PAX 2014: Adventures of Pip Brings Old School Nostalgia Back in the Best Ways | GIZORAMA

PAX 2014: Adventures of Pip Brings Old School Nostalgia Back in the Best Ways

September 15, 2014 by

“Of all the games shown at PAX, from the big name triple A games to the tiny little indies, Adventures of Pip was by far my favorite.”

Adventures of Pip was hidden away in the back of the 6th floor at PAX, and if you didn’t get a chance to check it out you really should swing by their Kickstarter and give them a look. Of all the games shown at PAX, from the big name triple A games to the tiny little indies, Adventures of Pip was by far my favorite.

Adventures of Pip at PAX Prime was, in my opinion, THE indie game to watch.
Adventures of Pip at PAX Prime was, in my opinion, THE indie game to watch.

The story begins with Pip, a boy who is nothing more than a single pixel in a world of higher resolution characters. On the princess’ 16th birthday – it has to be, it’s an evil villain rule – an evil witch appears and absorbs all the pixels in the kingdom! Pip is mostly unfazed by this, having been a single pixel his entire life, but the rest of the world is terrified and crippled by this change. Pip finds himself in the unique position of going from one of the lowest members of the social caste to the hero that must save the entire kingdom. As you progress through the storyline you encounter a ghost that teaches you the witch’s secret to consuming pixels, allowing you to up your own resolution as you go. Each change offers new and interesting mechanics that allow you to deal with puzzles, and the game makes it clear that you’re going to be changing your resolution between the high end one and your ‘true’ form as a single pixel. Single pixel Pip is small and can get into places that would otherwise be inaccessible for anyone larger, while the next resolution stage gives you your fast and agile jumper and climber. The last most detailed stage gives Pip some heavy hitting power and even a sword so you can break through big walls and take down tough enemies. That’s not the only place where strategy comes into play. As you continue through the level and find you need to ‘de-rez’ you’ll notice a small explosion whenever you shed some of those excess pixels. That explosion can take out walls that are impervious to your sword, or kill enemies you can’t quite reach.

Jumping, climbing, beating up bad guys! All the best things!
Jumping, climbing, beating up bad guys! All the best things!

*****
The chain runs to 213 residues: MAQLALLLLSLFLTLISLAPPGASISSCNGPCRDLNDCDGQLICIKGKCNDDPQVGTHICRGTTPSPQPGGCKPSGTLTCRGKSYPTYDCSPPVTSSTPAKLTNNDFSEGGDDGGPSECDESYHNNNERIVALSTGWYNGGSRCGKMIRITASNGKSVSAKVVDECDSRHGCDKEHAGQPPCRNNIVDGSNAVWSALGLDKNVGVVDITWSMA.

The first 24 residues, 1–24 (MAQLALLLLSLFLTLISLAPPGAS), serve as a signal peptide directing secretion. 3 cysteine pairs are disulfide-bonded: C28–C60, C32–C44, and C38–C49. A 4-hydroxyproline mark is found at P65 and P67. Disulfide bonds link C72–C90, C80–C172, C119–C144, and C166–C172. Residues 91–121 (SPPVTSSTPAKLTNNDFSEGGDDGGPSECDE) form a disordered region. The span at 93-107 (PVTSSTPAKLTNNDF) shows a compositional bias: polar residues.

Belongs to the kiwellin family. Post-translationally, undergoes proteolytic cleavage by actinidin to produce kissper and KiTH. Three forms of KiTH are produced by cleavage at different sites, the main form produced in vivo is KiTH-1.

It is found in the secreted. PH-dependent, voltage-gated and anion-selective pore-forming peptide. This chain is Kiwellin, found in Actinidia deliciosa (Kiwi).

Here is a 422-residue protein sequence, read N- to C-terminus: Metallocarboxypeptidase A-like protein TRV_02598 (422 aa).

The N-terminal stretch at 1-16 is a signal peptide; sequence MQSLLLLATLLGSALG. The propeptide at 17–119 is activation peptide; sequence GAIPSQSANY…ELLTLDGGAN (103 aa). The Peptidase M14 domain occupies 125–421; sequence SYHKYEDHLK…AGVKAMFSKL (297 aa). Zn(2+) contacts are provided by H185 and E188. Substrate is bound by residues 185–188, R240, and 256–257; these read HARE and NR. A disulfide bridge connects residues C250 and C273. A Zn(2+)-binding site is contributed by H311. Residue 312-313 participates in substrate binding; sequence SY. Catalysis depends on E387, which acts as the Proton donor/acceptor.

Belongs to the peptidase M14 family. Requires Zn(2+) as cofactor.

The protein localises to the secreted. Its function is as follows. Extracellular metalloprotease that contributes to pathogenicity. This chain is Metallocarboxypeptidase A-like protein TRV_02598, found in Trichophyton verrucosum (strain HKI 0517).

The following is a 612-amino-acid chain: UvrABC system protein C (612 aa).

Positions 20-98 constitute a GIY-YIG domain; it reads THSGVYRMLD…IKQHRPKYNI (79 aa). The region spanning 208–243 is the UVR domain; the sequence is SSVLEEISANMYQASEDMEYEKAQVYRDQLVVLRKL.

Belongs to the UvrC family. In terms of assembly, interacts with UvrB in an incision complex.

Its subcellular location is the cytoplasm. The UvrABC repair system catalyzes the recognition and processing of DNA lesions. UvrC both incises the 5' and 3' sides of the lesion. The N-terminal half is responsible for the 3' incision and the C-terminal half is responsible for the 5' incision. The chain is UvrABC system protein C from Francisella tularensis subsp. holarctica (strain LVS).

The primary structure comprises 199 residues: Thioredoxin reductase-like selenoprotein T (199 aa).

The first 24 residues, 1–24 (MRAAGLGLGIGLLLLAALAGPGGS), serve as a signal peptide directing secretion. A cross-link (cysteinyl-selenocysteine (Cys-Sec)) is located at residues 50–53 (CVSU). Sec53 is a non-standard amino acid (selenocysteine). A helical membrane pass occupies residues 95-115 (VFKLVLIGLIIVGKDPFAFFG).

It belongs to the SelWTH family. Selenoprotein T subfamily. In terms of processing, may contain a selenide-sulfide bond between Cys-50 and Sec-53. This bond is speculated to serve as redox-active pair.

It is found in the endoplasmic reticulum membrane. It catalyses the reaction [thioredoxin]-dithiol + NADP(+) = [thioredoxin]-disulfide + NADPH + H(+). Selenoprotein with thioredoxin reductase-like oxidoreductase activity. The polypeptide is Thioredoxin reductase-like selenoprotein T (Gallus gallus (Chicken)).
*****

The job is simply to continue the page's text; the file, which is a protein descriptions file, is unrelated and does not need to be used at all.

Adventures of Pip is a game that brings back the fun nostalgia of side scrolling platformers that’s missing in today’s 3-d realistic graphics world. I honestly wanted to just sit down in a giant beanbag and play for hours. If you’re familiar with platformers then jumping into Adventures of Pip will be second nature to you, but don’t expect it to be easy. TicToc Games has focused on making sure that the game is difficult while entertaining and offers a strong challenge to the veteran player. The graphics play on your sense of nostalgia and the controls are very intuitive and organic. Honestly, I can’t say enough good things about Adventures of Pip and the team behind it. Playing the game had me smiling the whole time and I was honestly sad when the demo was over. Adventures of Pip offers the fun and childish whimsy we all know and love in new and imaginative ways. The game has been greenlit on Steam, and the current plan is to release on PC, Mac and Wii U. Estimated release date is January 2015, but here’s the hard part: they’ve only got 20 days left on their Kickstarter and just over $7.5k to go so if you’re interested in checking it out, again head over to the Kickstarter and give it a look. If you like the game, support it! If you do go check it out, let me know what you think of it below. Meanwhile I’m off to play the demo yet again.

I just can't stop! It's too much fun!
I just can’t stop! It’s too much fun!

About Gwynn Hamilton

Gwynn lives in Beaverton, Oregon under the keen scrutiny of 3 cats with no hope of escape. Her mother handed her a controller before she could read and she never once looked back.